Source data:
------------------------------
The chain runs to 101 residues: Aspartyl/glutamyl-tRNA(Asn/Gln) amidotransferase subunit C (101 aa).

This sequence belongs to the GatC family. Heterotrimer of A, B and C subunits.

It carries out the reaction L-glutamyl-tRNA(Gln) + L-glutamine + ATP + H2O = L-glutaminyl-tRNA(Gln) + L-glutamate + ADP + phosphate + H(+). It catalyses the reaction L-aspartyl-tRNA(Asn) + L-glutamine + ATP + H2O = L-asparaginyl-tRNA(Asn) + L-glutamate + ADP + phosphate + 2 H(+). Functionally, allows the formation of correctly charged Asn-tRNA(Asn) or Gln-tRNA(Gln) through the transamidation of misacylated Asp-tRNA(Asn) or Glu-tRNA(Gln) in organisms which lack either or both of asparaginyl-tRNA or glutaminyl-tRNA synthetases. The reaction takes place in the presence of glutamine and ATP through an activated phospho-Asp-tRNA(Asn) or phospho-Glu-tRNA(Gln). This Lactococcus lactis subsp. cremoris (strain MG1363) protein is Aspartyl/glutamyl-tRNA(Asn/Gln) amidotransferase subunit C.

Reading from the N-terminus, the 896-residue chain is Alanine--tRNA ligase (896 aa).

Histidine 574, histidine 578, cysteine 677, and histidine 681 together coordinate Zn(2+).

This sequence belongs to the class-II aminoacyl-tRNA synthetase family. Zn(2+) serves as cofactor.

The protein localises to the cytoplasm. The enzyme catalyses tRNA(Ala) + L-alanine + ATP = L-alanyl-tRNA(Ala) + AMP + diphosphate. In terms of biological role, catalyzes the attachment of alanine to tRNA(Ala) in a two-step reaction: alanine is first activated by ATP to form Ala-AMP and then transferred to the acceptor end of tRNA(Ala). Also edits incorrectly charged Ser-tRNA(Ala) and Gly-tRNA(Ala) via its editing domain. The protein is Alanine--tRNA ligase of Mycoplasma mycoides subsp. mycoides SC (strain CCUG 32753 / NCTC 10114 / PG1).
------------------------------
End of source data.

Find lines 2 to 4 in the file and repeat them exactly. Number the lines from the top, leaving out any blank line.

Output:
This sequence belongs to the GatC family. Heterotrimer of A, B and C subunits.

It carries out the reaction L-glutamyl-tRNA(Gln) + L-glutamine + ATP + H2O = L-glutaminyl-tRNA(Gln) + L-glutamate + ADP + phosphate + H(+). It catalyses the reaction L-aspartyl-tRNA(Asn) + L-glutamine + ATP + H2O = L-asparaginyl-tRNA(Asn) + L-glutamate + ADP + phosphate + 2 H(+). Functionally, allows the formation of correctly charged Asn-tRNA(Asn) or Gln-tRNA(Gln) through the transamidation of misacylated Asp-tRNA(Asn) or Glu-tRNA(Gln) in organisms which lack either or both of asparaginyl-tRNA or glutaminyl-tRNA synthetases. The reaction takes place in the presence of glutamine and ATP through an activated phospho-Asp-tRNA(Asn) or phospho-Glu-tRNA(Gln). This Lactococcus lactis subsp. cremoris (strain MG1363) protein is Aspartyl/glutamyl-tRNA(Asn/Gln) amidotransferase subunit C.

Reading from the N-terminus, the 896-residue chain is Alanine--tRNA ligase (896 aa).